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I always lean toward the oddballs, no matter what I get, and the Chiappa Rhino seams to be the oddest of them all in the revolver world.

Anyone here have one? are they small enough for CC (is it worth getting the 2" version) or should I just stick with a longer barrel version if it ever happens?
 

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I always lean toward the oddballs, no matter what I get, and the Chiappa Rhino seams to be the oddest of them all in the revolver world.

Anyone here have one? are they small enough for CC (is it worth getting the 2" version) or should I just stick with a longer barrel version if it ever happens?
Well, my buddy bought one and ive shot it...there is no recoil....for being 357.. Now as for Carry,you can as the Gun come with a custom made holster...It's OWB so if you want IWB you have to get a univeral or have one made...
 

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I saw these a while back and thought they were interesting. And I have had the "want a new gun" bug for a while and I was just looking these up online for pricing. Was going to check with the local gun stores to see about ordering one.

Anyways, check YouTube, lots of reviews on there.
 

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I've never shot one, but I appreciate that someone out there is taking a fresh perspective on things when it comes to firearm's engineering. But man I think they're ugly.
 

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They are so ugly, they are cool. I would love to try one....
 

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I would be interested in trying one to see how the design helps to tame recoil. I guess I would be focused on the target and not looking at the gun itself anyway.
 

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1) The design of the Rhino won't reduce the recoil, the Physics of F=M * A is still in play. The only effect is that the recoil forces will be redirected in a force line closer to the line of the wrist joint. While it will probably take 20 years or more of shooting one, I have a sneaking hunch that long term use may lead to permanent wrist injuries.

2) Based on appearance the Sight Line looks to be about 1.5 to 2 inches above the Bore Axis. As a result the Sight Line and Bore Axis will converge at the distance that the gun is sighted in at. As a result, it will shoot low at close range and high at some ranges longer than the sighting point. I've shot revolvers with rail mounted sights and found the convergence effects made them unsuitable for precision shooting at distances that varied to much from the zero point.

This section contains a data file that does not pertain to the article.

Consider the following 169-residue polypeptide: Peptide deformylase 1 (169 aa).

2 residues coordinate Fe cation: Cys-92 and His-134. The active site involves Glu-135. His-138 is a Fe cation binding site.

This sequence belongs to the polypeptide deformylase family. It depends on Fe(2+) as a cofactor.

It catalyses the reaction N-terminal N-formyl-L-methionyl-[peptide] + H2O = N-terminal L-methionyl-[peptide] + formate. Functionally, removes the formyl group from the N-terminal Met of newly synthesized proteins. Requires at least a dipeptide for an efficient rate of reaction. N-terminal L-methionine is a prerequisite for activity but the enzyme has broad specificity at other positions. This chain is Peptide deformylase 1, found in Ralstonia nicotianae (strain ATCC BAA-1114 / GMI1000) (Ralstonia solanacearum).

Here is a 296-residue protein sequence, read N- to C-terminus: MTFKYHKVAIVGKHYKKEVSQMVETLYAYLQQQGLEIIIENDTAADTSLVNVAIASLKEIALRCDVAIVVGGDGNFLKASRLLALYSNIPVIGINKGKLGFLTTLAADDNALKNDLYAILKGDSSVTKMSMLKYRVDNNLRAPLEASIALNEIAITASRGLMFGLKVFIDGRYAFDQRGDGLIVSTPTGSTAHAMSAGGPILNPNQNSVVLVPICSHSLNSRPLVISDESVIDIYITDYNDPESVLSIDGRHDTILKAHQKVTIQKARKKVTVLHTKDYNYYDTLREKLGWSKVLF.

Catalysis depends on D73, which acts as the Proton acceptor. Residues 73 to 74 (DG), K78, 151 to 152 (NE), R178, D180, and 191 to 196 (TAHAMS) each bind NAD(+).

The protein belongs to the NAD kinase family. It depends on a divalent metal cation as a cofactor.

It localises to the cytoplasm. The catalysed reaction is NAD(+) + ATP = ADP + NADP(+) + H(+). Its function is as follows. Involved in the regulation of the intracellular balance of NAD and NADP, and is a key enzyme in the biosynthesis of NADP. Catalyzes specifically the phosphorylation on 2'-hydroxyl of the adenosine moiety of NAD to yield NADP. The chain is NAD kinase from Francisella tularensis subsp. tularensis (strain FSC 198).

Personally, I'll pass on the Rhino. Not only is it uglier than a Hi Point but I have enough wrist issues already and the convergence in the sighting would just bug the hell out of me.
 

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Discussion Starter #9
1) The design of the Rhino won't reduce the recoil, the Physics of F=M * A is still in play. The only effect is that the recoil forces will be redirected in a force line closer to the line of the wrist joint. While it will probably take 20 years or more of shooting one, I have a sneaking hunch that long term use may lead to permanent wrist injuries.

2) Based on appearance the Sight Line looks to be about 1.5 to 2 inches above the Bore Axis. As a result the Sight Line and Bore Axis will converge at the distance that the gun is sighted in at. As a result, it will shoot low at close range and high at some ranges longer than the sighting point. I've shot revolvers with rail mounted sights and found the convergence effects made them unsuitable for precision shooting at distances that varied to much from the zero point.

Personally, I'll pass on the Rhino. Not only is it uglier than a Hi Point but I have enough wrist issues already and the convergence in the sighting would just bug the hell out of me.